Ken Blackbird; Capturing life through the lens
CODY, Wyo. -- Ken Blackbird has captured "life as it should be" for the
past 20 years; and when he points a camera, the composition shows the world
that American Indians are actively living their culture. His focus is to
show the vitality of American Indian life, with "the people still holding
pow wows and ceremonies, and knowing they always will."
Blackbird, Assiniboine from Fort Peck, said his moccasins walk in two
worlds. As a photojournalist he worked for small newspapers, including the
predecessor to Indian Country Today, and the Billings Gazette and the
Lincoln Journal Star, both Lee Enterprise newspapers. He has traveled
Indian country from Alaska to Washington, D.C. and to Texas and most points
in between, always with his eyes alert for an image that will tell a story.
Most of his images were taken on reservations.
Viewers of Blackbird's work can detect a special style -- a fusion of the
historic and the contemporary -- that is deliberately communicated through
the photos' composition.
Blackbird opened the Plains Indian Museum Seminar at the Buffalo Bill
Historical Center with images that brought emotional reactions from the
audience -- oohs and ahhs, and a few tears. Some images were taken nearly
20 years ago, others just two weeks before the seminar at Crow Fair.
The theme of the seminar, "Native Land and the People of the Plains,"
brought the contemporary and the past together and Blackbird's images set
that tone for the conference.
Blackbird is recording the history of Indian country through images that
include people, animals and landscapes; and for future generations and
non-Indians, his work will become a valuable tool in the interpretation of
the contemporary. "It is a symbiotic relationship between animals and the
land," he explained.
Blackbird created images of this year's Crow Fair. Despite the scorching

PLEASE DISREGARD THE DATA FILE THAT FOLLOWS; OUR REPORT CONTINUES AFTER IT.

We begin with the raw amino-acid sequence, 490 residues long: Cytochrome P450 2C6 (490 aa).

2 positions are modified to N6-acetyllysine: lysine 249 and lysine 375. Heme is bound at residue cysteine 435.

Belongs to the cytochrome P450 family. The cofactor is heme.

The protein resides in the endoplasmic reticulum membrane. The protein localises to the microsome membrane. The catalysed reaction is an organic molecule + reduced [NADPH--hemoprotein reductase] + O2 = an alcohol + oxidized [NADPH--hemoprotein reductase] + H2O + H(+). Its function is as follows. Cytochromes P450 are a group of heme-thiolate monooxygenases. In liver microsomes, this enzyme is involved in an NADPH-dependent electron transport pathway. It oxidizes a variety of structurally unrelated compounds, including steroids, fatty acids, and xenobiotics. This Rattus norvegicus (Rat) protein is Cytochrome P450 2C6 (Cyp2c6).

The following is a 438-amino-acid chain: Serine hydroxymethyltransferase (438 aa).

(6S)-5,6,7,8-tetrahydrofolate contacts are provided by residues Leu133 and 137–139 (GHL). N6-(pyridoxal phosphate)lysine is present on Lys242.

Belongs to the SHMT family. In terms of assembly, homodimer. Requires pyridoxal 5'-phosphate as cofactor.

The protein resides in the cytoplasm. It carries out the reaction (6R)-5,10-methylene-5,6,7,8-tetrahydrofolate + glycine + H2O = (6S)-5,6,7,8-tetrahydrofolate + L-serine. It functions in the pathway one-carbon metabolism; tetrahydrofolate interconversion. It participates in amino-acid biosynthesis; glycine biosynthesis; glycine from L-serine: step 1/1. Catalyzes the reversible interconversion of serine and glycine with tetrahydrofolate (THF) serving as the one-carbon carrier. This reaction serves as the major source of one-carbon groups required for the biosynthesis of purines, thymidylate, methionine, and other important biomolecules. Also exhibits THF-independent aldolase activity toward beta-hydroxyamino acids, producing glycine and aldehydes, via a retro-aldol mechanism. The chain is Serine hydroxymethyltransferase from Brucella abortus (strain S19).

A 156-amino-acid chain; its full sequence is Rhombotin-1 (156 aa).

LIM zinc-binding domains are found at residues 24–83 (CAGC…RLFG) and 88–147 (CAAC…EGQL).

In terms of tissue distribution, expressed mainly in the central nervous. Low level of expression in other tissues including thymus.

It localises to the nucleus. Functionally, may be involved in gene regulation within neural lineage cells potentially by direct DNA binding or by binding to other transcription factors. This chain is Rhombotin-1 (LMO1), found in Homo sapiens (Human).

heat and the pervasive dust, he waited for the right moments to photograph.
The resulting images showed silhouettes of plumes and dancers with the
August sun in the background.
One image brought the fair to the present with a timed photo of vehicles
moving in and out of the fairgrounds.
While at the Billings Gazette, he attended prom events on the Crow Agency.
He photographed young women as they prepared for the big dance. Images of
the dance itself reflect contemporary life and the culture.
"I heard the prom on the Crow Reservation was quite a spectacular sight,
and it was. It is another way of looking at Indian people. We were always
typecast by Charles Curtis, the 19th-century photographer; I wanted another
way to look at Native Americans, something that had never been done
before," he said. "I try to make photographs that say something."
A Blackbird image at the entrance to the Plains Indian Museum at the BBHC
is of a young woman in a buckskin dress wearing a graduation mortarboard.
What is communicated was intentional, he said.
It also sets the stage for what the entire museum display describes.
As one seminar participant said, "Blackbird is creating memories for
American Indians." His images juxtapose babies and elders, the past and
present, and people and animals connected to the land.
He dedicated his presentation to one person: Darlene Windy Boy. She became
the subject of his first portrait work two decades ago. Windy Boy died 11
years ago in a car accident. He was reminded of her again when he searched
through his retired photos to create his presentation.
A tipi village may look like a historic site to some people, and it may be;
but Blackbird manages to capture a young person with contemporary clothing
in front of a row of tipis, thereby instantly intertwining the past,
present and future.
His images are not always tranquil and serene. He photographed the remains
of a buffalo kill when Yellowstone buffalo wandered out of the park to
graze on new pastures, only to be killed by Montana cattlemen with
permission from the state.
Buffalo heads, laid side by side in several rows and covered with snow,
elicit a sense of violence: "Our history is very violent."